To reach the best viewpoint of the lighthouse, head to the Neist Point car park on the western edge of Skye. The car park is right at the end of the road, from which you will have to continue by foot to reach either the lighthouse itself or the viewpoint at the top of the hill. Once you park your car. head to your right (facing towards the lighthouse) and begin to climb the hill.

The walk will take around 10-15 minutes and the conditions can be slippery underfoot, so make sure you are wearing appropriate shoes and take your time. The weather in this part of Scotland is some of the fiercest in the country due to the harsh winds and rain coming in from the Atlantic Ocean, so take care during this walk so you don’t get blown off the cliff. Take particular care if you are visiting the Isle of Skye in winter.

Neist point

Trek to Find the Fairy Pools

It’s now time to head to one of the Isle of Skye’s most popular spots, the fabled Fairy Pools. This is one of our favourite things to do on the Isle of Skye. Formed over thousands of years, these mystical rock pools as a result of the Cullins famously wet landscape, with the water pouring down from the mountains and carving out the rock below.

The Fairy Pools are a collection of rock pools that lie along the River Brittle and are a hugely popular tourist attraction on Skye. When you reach the parking area for the Fairy Pools, you will then need to walk around 20-minutes along the stone path to reach the river.

Once you reach the River Brittle, you can either stop and admire the view or you can continue along the path to find the most impressive rock pools closer to the mountains. If you are feeling brave, the Fairy Pools are also an excellent place for a swim, with deeper pools sitting further along the river that are still and perfect for cooling off.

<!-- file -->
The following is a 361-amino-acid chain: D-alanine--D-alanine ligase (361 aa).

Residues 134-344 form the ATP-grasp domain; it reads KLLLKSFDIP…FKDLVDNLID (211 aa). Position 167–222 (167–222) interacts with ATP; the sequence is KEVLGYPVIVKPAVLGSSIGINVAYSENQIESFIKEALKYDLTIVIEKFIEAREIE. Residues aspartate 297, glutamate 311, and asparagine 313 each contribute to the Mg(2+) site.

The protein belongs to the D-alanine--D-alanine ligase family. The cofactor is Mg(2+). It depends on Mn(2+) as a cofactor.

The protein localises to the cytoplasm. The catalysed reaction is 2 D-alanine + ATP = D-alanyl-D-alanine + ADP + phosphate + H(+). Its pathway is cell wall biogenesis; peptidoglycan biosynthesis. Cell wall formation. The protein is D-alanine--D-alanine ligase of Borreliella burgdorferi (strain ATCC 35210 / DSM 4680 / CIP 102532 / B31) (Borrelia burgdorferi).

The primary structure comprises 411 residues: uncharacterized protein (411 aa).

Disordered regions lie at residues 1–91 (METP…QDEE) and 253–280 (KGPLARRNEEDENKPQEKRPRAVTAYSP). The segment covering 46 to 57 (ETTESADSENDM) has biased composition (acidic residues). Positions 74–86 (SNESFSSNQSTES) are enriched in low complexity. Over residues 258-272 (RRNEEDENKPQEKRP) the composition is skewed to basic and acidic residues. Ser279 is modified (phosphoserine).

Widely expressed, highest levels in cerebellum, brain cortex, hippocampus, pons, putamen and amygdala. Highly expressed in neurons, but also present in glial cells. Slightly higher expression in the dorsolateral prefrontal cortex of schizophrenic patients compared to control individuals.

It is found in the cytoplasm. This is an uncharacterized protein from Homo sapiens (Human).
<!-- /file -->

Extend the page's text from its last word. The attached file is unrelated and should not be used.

fairy pools

Dip Your Face at the Old Sligachan Bridge

On this itinerary, we will leave the Isle of Skye on the bridge over to Kyle of Lochalsh. As you head over Heading further south, the Old Sligachan Bridge is a truly beautiful part of Skye and is once again draped in folklore and mythology. Surrounded by the towering Cullin mountain range, the Sligachan Bridge was originally built in the 19th century as a means of crossing the Sligachan river.

Although a new bridge was installed for vehicles, the old bridge has been preserved for pedestrians and tourists to visit and enjoy the surrounding views.

The beautiful, three arched bridge in Sligachan.

Now, Sligachan is officially the wettest region in Skye, due to the rainfall that happens as the clouds pass over the Cullin mountains, and there is a tale that links fairies to the river. It is said that if you dip your face in the river for 10 seconds you will be granted eternal beauty, so it is up to you if you wish to brave the freezing cold water to freshen up a bit.